Take the Fallout series, for example. These are games Set in a post-apocalyptic future that has a lawless, only civilized, Wild west bend to it. They are bloody and violent but not amoral. In Fallout, you wander through its dark futurescape and encounter characters asking you to do them a good deed such as rescuing a lost loved one or retrieving vital supplies but without your feeling obligated to do so. You are free to play a bad guy, killing and stealing your way through the game.

Speaking from personal experience, however, the lure of playing a hero is a strong one. I can't explain why because positive karma and a good reputation are not significant-enough effects in the game to account for the pull of doing good. I suspect that I simply find it satisfying to do good deeds even if they are for imaginary people, and I believe that many other gamers feel the same way. My hypothesis is that even a simulation of society can prompt us to regulate our social behavior. When playing Fallout, you may know that you're in an imaginary world, yet the social pressure to do good can remain very real.


Not All the Time

But even a good guy in Fallout is bound to end up doing some killing and looting. For a more purely pro-social experience, we may have to look at less violent sandbox like The Sims, Second Life and Glitch. The Massive Multiplayer Online Role-Playing Games - meaning you interact with characters controlled by human players. You may be in a simulated space, but you are moving in an actual society, where etiquette matters and bad behavior can hurt real people's feelings. And yes, these games have "griefers" who actively enjoy hurting and annoying fellow players. But the thrill of "griefing" is short and fleeting. To get more out of such games, you have to be a social player.

I haven't played Second Life, but I played Glitch for several months. Set in a cartoony world where cute Glitches run around petting pigs and massaging butterflies, it is a game that relies heavily on the player community to stay interesting. While there are quests to fulfill and crops to farm, you will also be attending a lot of virtual parties thrown by fellow players. Glitch gamers also love giving gifts to their in-game friends, and even total strangers. The game actually has an item called "random kindness" that can be used to lift another Glitch's energy or mood.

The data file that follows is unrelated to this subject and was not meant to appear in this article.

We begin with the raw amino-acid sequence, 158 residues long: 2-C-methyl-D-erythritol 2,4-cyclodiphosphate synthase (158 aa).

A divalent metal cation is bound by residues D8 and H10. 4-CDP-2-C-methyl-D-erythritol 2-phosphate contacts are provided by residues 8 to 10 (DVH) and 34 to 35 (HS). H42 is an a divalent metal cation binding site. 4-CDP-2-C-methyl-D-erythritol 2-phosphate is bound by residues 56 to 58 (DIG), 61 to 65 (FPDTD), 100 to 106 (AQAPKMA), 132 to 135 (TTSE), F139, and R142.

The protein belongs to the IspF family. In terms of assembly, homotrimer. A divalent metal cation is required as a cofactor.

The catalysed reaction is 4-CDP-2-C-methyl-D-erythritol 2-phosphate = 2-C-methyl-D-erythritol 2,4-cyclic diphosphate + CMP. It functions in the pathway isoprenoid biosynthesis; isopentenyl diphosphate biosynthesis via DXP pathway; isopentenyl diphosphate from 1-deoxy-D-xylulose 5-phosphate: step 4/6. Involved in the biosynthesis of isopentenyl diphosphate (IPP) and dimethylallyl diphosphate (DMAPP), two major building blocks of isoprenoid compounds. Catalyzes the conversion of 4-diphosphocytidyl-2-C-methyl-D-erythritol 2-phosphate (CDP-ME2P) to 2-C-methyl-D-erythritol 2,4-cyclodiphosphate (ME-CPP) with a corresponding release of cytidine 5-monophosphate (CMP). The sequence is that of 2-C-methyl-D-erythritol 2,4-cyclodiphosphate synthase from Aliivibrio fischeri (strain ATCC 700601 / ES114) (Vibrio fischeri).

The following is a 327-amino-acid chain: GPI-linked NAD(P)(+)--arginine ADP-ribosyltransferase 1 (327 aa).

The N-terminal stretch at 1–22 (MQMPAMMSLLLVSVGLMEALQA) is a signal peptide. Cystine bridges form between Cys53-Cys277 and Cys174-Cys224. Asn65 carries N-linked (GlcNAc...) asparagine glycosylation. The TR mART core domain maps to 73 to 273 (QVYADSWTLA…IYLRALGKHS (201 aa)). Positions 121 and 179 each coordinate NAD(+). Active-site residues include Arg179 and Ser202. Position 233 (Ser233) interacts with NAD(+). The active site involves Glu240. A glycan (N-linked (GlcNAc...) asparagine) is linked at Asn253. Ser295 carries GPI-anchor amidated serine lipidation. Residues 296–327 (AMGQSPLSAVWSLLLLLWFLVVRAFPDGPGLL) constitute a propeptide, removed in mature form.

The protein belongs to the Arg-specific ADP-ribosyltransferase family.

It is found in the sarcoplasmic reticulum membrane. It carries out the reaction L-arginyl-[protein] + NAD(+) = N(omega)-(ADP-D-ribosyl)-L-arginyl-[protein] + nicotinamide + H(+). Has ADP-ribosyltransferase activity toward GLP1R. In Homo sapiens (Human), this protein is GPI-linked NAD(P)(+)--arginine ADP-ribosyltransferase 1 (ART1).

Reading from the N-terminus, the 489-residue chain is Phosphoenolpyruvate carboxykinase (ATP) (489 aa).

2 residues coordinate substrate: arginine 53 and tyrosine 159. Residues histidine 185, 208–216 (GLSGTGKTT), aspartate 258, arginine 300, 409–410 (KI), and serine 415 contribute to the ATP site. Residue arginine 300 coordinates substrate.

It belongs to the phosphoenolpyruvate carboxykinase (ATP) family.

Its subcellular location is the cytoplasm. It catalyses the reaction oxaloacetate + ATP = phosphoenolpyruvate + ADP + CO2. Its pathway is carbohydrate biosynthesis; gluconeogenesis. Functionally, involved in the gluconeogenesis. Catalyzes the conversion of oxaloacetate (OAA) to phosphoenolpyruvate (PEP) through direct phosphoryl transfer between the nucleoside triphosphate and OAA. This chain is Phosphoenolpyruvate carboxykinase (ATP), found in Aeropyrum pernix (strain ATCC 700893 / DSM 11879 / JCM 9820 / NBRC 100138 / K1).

Glitch is a virtual world where kindness and generosity flourish, abetted by gameplay mechanics that nudge players to work together, build a community, and actively socialize and make friends. I don't know of any other game wherein you are constantly thinking of ways to do nice things for other players. I think it helps that Glitch (which is not a game for kids) provides people with such adorable-looking avatars. For some reason, it is easier to like cartoon characters that flesh-and-blood humans. But as we have seen, learning pro-social behavior in a game may lead to pro-social in real life. So the cartoon world of Glitch may be making the real world a nicer place.

Games that make the world better. Just a little bit, perhaps, yet that's something. We're so used to thinking of video games as an anti-social pursuits. But the world of gaming has changed, and with it, the type of people who regularly play video games. The popularity of MMORPGs and sandbox games has seen the rise of players who care as much about socializing and community-building as wreaking havoc.

So the question is: It is time for us to change our all-encompassing stereotyping of gamers. Sure, a representative number of them could be nice, friendly . . . and even virtuous.


Almeida, Caiky Xavier. ""One Year in Mission" Project, South American Division." Encyclopedia of Seventh-day Adventists. November 27, 2021. Accessed March 05, 2024.

Almeida, Caiky Xavier. ""One Year in Mission" Project, South American Division." Encyclopedia of Seventh-day Adventists. November 27, 2021. Date of access March 05, 2024,

Almeida, Caiky Xavier (2021, November 27). "One Year in Mission" Project, South American Division. Encyclopedia of Seventh-day Adventists. Retrieved March 05, 2024,